MPQ scientists achieve long storage times for photonic quantum bits which break the lower bound for direct teleportation in a global quantum network.

Concerning the development of quantum memories for the realization of global quantum networks, scientists of the Quantum Dynamics Division led by Professor...

Im Focus: Electromagnetic water cloak eliminates drag and wake

Detailed calculations show water cloaks are feasible with today's technology

Researchers have developed a water cloaking concept based on electromagnetic forces that could eliminate an object's wake, greatly reducing its drag while...

Im Focus: Scientists channel graphene to understand filtration and ion transport into cells

Tiny pores at a cell's entryway act as miniature bouncers, letting in some electrically charged atoms--ions--but blocking others. Operating as exquisitely sensitive filters, these "ion channels" play a critical role in biological functions such as muscle contraction and the firing of brain cells.

To rapidly transport the right ions through the cell membrane, the tiny channels rely on a complex interplay between the ions and surrounding molecules,...

Im Focus: Towards data storage at the single molecule level

The miniaturization of the current technology of storage media is hindered by fundamental limits of quantum mechanics. A new approach consists in using so-called spin-crossover molecules as the smallest possible storage unit. Similar to normal hard drives, these special molecules can save information via their magnetic state. A research team from Kiel University has now managed to successfully place a new class of spin-crossover molecules onto a surface and to improve the molecule’s storage capacity. The storage density of conventional hard drives could therefore theoretically be increased by more than one hundred fold. The study has been published in the scientific journal Nano Letters.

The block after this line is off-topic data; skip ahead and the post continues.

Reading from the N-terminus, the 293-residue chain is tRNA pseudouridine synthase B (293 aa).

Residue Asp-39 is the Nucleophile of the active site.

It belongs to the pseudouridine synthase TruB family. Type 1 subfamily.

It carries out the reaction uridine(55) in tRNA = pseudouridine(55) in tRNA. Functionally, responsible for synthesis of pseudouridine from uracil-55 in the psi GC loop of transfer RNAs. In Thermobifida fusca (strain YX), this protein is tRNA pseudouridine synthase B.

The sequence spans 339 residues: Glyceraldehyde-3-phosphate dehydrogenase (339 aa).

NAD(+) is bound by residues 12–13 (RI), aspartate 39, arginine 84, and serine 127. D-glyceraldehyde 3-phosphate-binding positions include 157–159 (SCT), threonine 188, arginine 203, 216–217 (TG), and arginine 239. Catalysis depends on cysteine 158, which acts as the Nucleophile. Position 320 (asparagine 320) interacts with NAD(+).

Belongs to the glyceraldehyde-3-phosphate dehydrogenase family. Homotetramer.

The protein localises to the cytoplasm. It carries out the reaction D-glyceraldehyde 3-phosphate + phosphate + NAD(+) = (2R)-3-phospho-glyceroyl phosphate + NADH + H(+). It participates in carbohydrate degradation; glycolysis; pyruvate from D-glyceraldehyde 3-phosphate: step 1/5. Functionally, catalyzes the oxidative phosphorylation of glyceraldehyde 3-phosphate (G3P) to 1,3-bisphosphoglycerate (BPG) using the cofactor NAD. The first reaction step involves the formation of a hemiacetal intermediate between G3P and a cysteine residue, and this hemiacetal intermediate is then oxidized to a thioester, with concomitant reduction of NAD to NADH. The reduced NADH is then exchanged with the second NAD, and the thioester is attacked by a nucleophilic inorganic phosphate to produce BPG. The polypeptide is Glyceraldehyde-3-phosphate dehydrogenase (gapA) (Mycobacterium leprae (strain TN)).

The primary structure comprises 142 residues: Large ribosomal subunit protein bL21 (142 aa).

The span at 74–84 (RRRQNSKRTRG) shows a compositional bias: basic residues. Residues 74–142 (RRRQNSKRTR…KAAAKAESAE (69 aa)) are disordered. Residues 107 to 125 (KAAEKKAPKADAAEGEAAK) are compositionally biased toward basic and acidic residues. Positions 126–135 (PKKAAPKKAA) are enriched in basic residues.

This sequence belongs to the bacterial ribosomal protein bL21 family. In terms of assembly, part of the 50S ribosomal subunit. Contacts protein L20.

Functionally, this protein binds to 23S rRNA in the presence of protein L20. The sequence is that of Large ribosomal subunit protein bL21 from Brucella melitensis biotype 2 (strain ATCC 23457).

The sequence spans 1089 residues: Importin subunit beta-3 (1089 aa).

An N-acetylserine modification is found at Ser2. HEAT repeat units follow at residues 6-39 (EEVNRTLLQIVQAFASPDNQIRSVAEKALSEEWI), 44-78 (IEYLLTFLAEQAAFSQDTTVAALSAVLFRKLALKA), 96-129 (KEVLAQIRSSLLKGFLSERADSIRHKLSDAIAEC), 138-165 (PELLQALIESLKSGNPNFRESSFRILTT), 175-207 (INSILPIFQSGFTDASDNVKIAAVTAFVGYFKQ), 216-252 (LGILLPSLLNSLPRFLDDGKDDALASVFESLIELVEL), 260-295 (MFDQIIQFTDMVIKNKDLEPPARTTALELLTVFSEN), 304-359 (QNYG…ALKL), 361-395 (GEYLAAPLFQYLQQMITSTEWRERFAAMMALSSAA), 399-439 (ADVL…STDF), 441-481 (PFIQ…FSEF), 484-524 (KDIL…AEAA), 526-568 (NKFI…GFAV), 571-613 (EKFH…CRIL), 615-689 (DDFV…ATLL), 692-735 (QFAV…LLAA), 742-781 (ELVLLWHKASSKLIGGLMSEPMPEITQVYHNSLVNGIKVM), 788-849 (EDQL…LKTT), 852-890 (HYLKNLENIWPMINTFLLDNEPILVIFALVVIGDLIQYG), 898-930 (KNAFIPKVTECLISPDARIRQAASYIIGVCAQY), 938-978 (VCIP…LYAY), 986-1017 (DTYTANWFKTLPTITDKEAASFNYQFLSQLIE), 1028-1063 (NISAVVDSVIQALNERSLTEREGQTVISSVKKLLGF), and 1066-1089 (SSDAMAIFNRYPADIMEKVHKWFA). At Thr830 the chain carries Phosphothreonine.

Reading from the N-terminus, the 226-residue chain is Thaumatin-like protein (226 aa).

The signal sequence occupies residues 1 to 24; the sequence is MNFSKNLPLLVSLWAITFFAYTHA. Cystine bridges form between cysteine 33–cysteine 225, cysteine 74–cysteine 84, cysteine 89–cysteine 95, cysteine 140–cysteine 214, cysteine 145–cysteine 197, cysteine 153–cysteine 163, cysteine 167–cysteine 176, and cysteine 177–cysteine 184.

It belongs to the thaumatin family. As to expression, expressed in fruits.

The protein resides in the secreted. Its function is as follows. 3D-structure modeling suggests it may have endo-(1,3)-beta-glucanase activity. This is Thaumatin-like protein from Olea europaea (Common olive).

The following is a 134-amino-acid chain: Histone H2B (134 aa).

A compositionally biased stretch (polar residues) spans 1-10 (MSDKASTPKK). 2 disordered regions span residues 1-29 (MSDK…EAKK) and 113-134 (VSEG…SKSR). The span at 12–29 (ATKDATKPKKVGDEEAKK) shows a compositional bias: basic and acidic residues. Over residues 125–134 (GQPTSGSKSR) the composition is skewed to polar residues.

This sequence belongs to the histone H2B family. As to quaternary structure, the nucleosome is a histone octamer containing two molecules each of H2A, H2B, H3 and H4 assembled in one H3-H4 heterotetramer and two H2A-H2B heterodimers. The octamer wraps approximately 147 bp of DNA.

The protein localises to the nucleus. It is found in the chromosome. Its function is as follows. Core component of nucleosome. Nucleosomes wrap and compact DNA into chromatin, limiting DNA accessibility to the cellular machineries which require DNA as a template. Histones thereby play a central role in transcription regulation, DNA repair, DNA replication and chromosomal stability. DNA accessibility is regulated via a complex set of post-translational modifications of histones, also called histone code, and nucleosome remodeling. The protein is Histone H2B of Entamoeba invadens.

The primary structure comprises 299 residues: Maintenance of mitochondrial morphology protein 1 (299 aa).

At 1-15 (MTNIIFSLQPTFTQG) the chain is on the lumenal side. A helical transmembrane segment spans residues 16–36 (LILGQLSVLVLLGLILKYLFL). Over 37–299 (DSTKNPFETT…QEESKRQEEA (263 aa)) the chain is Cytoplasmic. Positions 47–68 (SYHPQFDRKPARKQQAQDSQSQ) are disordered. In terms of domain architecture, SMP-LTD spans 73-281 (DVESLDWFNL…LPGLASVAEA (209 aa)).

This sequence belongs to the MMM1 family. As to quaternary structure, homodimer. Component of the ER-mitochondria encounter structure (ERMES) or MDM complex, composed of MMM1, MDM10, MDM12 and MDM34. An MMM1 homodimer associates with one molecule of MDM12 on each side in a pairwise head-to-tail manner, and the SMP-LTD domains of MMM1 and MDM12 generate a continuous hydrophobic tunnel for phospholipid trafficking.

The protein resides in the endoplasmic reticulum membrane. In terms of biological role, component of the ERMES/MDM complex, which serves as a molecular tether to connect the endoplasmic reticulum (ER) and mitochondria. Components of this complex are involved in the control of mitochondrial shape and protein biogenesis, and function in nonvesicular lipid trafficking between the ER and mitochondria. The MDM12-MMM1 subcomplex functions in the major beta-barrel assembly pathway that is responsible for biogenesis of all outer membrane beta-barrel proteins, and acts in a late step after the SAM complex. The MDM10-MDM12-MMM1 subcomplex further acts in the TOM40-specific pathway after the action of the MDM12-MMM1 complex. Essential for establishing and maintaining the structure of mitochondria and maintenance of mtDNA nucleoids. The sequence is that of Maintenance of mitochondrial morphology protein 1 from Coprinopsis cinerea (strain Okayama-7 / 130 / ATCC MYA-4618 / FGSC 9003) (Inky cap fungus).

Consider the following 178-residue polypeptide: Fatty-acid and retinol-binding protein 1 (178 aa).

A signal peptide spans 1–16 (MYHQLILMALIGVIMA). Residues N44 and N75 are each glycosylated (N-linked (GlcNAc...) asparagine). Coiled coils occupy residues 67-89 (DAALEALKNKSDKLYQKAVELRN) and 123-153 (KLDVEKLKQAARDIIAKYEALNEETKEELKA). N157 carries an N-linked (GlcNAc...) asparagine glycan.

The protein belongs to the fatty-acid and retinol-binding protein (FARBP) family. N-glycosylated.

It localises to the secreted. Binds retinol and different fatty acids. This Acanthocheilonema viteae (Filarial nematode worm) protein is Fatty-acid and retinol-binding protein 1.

Over the past few years, the building blocks of storage media have gotten ever smaller. But further miniaturization of the current technology is hindered by...

Im Focus: Successful Mechanical Testing of Nanowires

With innovative experiments, researchers at the Helmholtz-Zentrums Geesthacht and the Technical University Hamburg unravel why tiny metallic structures are extremely strong

Light-weight and simultaneously strong – porous metallic nanomaterials promise interesting applications as, for instance, for future aeroplanes with enhanced...

All Focus news of the innovation-report >>>

Anzeige

Anzeige

Event News

See, understand and experience the work of the future

11.12.2017 | Event News

Innovative strategies to tackle parasitic worms

08.12.2017 | Event News

AKL’18: The opportunities and challenges of digitalization in the laser industry

07.12.2017 | Event News

 
Latest News

Long-lived storage of a photonic qubit for worldwide teleportation

12.12.2017 | Physics and Astronomy

Multi-year submarine-canyon study challenges textbook theories about turbidity currents

12.12.2017 | Earth Sciences

Electromagnetic water cloak eliminates drag and wake

12.12.2017 | Power and Electrical Engineering

VideoLinks
B2B-VideoLinks
More VideoLinks >>>